Thursday, January 14, 2016

How does your attic measure up – Do you need more insulation?

For most of us the attic is a forgotten place. Its hot, dark, and there are things living up there that we probably don’t even want to know about. What most of us neglect is the importance insulation can make to the comfort of our home.

Not having enough insulation can allow the cold winter air to penetrate into the warm air of the home causing cold areas or drafts. This can be especially noticeable on the top floors of multiple story homes. The same holds true in the summer as the hot air penetrates into the living space we are trying to cool, making the HVAC system run longer. Homeowners of mulitple story houses notice this by the temperature in the upper levels being considerably higher than the temperature downstairs. These could all be signs that you need more insulation.

ENERGY STAR has put together some videos to help you determine if you need more insulation or not. As a general rule, homes in the southern states should have 13” to 14” (about a R38) of insulation. Homes in the northern states should have 16” to 18” (about a R49) of insulation. ENERGY STAR estimates that properly insulating and sealing your home can save up to 10% on your heating and cooling bills. If your total bill is $100 per month that means in a year’s time you could save up to $120.

Typically insulation does not need to be replaced so properly insulating your home now could provide many years of costs savings over the life of your home. Insulation can be one of those things you either want to do or want to have someone else do for you. If you are going to tackle the project yourself, make sure you have the proper safety equipment and know the layout of your attic.

To learn more about other helpful cost saving tips visit the climate change section at

Monday, January 4, 2016

The trouble with kitchen range hoods – troubleshooting your kitchen range hood

Kitchen range hoods provide a vital function to the indoor air quality of the home by exhausting contaminants produced during the cooking process out of the home. But they are only effective if they are working. There are many reasons that range hoods might start to have issues or stop functioning all together. The good news is not all of them mean you need to replace the entire range hood. Here are a few troubleshooting tips:

CAUTION: Before starting any maintenance make sure the power to the hood is turned off.

If the hood has completely stopped operating: Check to see if there is power to the fan. A circuit might be tripped. Next, see if your range hood has any type of function that might automatically turn it off like a delay timer. Another cause could be the wiring was not done correctly. This usually only applies if it is a brand new installation. If after checking all of those without solving the issue, you probably need to replace the motor or entire range hood.

The range hood lights are working but the fan is not: Some range hoods (typically higher end models including many Air King models) are equipped with a replaceable safety fuse that protects the motor. A failed fuse could be the result of a power surge such as a lightening strike or could mean the motor needs to be replaced. Replace the fuse according to the instructions included in your owners manual and if it fails a second time it indicates that professional service or replacement is needed.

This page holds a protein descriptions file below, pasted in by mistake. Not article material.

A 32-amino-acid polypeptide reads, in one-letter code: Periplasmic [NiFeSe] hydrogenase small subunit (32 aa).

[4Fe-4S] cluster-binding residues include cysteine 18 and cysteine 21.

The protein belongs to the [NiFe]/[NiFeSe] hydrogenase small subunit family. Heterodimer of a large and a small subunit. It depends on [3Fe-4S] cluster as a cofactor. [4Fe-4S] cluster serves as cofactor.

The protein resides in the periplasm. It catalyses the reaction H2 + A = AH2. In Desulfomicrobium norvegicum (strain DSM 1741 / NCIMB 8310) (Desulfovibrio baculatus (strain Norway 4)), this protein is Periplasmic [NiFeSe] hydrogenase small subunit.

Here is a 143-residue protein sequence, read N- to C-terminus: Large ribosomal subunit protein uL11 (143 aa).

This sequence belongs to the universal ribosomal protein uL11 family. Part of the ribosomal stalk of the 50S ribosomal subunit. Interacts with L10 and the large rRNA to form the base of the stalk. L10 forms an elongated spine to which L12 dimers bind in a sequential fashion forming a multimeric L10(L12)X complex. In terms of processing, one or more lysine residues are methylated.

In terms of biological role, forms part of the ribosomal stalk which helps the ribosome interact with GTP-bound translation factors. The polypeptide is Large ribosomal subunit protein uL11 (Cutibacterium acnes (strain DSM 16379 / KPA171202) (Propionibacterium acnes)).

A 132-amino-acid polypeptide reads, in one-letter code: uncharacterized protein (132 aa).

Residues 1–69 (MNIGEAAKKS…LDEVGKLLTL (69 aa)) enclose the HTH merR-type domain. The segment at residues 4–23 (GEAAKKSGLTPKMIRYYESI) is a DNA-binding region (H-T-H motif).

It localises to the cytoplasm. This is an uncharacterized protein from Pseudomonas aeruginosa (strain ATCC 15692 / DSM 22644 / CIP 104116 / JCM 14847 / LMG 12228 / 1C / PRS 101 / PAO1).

The range hood is working but the air is moving slower than normal: More often than not, this is because there is a build-up of dirt on the fan motor/blade, filters or an obstruction in the ducting. Common obstructions include bird’s nest in the roof or wall caps where the air is being exhausted out of the home. Removing any blockage in your ducting or cleaning the inside of the range hood and filters according to the instructions in your owner’s manual will hopefully solve the issue.

The range hood is operating louder than normal: First you will need to identify what type of noise it is making. If it sounds like it is operating normally just louder it might be because of some of the same issues described in point #2. If it is more of a rattling sound it may be because the motor has come loose. Most range hoods have a housing with the motor attached to the housing with some type of mounting bracket. Over time the screw(s) holding the motor to the housing can work themselves loose. Tightening these might solve the problem. Much in the same way, it could be that the screws or nail holding the range hood  to the cabinets or wall have worked themselves loose or the ducting has disconnected. This might be a little tricky to determine as it might mean gaining access to the interior of the hood. Other causes could be a weld has broken loose on the range hood housing. Visually inspect the hood to see if you can identify and places where the metal has separated. Unfortunately, that can’t be easily fixed and the whole range hood will need to be replaced. If you hear more of a scraping sound it is probably the fan blade hitting the housing. This can happen if the blade was damaged during cleaning or if it has worked itself loose. Check to see if you can fit the blade back onto the motor shaft. If not, you might need to replace the blade, the motor or the entire range hood depending on the extent of damage.

As always, Air King highly recommends consulting a professional for all maintenance issues. To learn more about other helpful tips visit the FAQ section at